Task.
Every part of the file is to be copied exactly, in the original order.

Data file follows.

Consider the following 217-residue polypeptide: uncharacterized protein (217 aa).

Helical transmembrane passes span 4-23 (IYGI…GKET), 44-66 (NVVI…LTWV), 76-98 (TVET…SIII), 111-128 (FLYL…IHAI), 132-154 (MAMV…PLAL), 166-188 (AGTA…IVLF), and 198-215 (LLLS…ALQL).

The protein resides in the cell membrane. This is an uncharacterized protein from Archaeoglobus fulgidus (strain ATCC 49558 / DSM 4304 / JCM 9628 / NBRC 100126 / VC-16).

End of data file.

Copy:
Consider the following 217-residue polypeptide: uncharacterized protein (217 aa).

Helical transmembrane passes span 4-23 (IYGI…GKET), 44-66 (NVVI…LTWV), 76-98 (TVET…SIII), 111-128 (FLYL…IHAI), 132-154 (MAMV…PLAL), 166-188 (AGTA…IVLF), and 198-215 (LLLS…ALQL).

The protein resides in the cell membrane. This is an uncharacterized protein from Archaeoglobus fulgidus (strain ATCC 49558 / DSM 4304 / JCM 9628 / NBRC 100126 / VC-16).